Diagrams and illustrations will only be accepted where the editor is convinced that they add considerable value to your paper. In this case, consider carefully the font size required within the diagram and use an existing copy of the journal to estimate the constraints. Any photographs, tables, charts or diagrams should be numbered as Figure 1, Figure 2 etc. in the order to which they are referred. They should be submitted as separate word files and named again using the name of the first author e.g. smithfigure1.doc / smithfigure2.doc etc. The editor will insert the diagrams within the body of the manuscript during formatting. The chart or diagram must be ready for reproduction without retouching and all lettering, graph lines and points must be sufficiently large and bold to permit reproduction when the diagram has been reduced to a size suitable for inclusion in the publication. Do not use any type of shading on computer-generated illustrations.

The captions for all of the figures should comprise a brief title and a description of the illustration. These may be inserted within the text next to a space representing the ideal placement of the diagram but please be aware that due to the planning of the page layout, the editing team and publisher may need to move these.

6. Template for submitted papers

Page 1:

Author names and affiliations

Title (Arial 14)

Abstract

Maximum of 200 words, no citations (Arial 12)

Keywords

Up to six keywords (Arial 12)

Page 2 onwards:

Title (Arial 14)

Introduction (Arial 12 bold)

Main body of text (Arial 12)

Other side headings (Arial12 bold)

Use side-headings as appropriate (Arial 12)

Acknowledgements

You may wish to acknowledge funding agencies (Arial 12)

References

You should only include texts that are cited in your paper and these should include all forms of publication including websites. Please list in alphabetical order by first author's surname. Even working within Harvard the punctuation of references does vary, please see the example reference list below and follow the conventions used.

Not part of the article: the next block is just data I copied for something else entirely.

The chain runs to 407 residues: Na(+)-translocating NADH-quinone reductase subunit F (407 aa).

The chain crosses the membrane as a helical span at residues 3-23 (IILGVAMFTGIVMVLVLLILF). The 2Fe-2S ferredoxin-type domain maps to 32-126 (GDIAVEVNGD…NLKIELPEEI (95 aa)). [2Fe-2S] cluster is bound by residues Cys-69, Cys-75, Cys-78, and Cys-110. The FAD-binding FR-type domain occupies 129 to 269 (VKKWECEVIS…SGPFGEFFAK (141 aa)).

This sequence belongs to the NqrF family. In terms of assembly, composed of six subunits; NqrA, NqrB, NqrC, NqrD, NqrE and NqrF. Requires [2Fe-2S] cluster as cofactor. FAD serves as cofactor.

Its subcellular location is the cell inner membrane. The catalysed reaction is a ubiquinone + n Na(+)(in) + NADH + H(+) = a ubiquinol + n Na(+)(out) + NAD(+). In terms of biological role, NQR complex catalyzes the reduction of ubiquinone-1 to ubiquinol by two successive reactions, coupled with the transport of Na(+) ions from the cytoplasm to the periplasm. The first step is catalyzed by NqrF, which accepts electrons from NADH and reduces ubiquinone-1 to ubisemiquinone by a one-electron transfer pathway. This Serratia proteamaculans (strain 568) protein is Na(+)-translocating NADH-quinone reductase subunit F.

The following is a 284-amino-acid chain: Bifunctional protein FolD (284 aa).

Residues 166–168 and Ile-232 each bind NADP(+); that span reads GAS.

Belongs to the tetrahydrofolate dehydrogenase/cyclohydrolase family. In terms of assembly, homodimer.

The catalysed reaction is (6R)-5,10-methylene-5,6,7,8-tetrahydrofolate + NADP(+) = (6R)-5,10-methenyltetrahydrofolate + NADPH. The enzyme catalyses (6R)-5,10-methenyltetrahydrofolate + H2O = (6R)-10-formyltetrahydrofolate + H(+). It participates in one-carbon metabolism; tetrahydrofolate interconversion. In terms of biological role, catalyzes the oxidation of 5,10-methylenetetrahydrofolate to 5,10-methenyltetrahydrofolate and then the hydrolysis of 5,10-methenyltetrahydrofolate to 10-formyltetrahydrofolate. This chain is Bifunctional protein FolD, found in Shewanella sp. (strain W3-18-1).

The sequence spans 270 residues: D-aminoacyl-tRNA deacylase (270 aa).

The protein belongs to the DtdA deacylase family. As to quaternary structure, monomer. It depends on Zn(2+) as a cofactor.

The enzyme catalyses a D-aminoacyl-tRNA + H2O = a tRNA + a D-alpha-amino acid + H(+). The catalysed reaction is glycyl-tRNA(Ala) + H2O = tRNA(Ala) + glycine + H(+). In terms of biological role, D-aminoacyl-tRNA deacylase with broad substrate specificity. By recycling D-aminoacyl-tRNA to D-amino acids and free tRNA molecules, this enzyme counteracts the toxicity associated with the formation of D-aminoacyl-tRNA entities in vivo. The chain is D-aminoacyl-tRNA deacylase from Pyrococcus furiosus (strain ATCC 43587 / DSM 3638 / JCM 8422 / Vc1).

Case, S.M. and Swanson, D.B. (2002) Constructing test questions for the basic and clinical sciences. Available at: www.nbme.org/publications/item-writing-manual.html (Accessed December 2006)

Clegg, K. and Bryan, C. (2006) Reflections, rationales and realities, in Bryan, C. and Clegg, K.(ed.) Innovative Assessment in Higher Education. London: Routledge:216-227.

Cowan, J. (2010b) Virtual relationships - behind a veil?,Academic Identities for the 21st Century: the 2nd international conference. Glasgow: University of Strathclyde, 16-18 June. Glasgow: Centre for Academic Practice and Learning Enhancement: 53-59.

Dill, D.D. (1999) Academic accountability and university adaptation: the architecture of an academic learning organisation, Higher Education, 38 (2):127-154.

Disability Rights Commission (2002) Code of practice for providers of post-16 education and relevant services. Stratford upon Avon: DRC.

Dunn, L., Morgan, C., O'Reilly, M and Parry, S. (2004) The Student Assessment Handbook: New directions in traditional and on-line assessment. London: RoutledgeFalmer.

Gibbs, G. (2010) Using Assessment to Support Student Learning, [Online]. Available at: www.leedsmet.ac.uk/100317_36641_Formative_Assessment3Blue_WEB.pdf (Accessed 29 February 2012).

 

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The names and email addresses entered in this journal site will be used exclusively for the stated purposes of this journal and will not be made available for any other purpose or to any other party.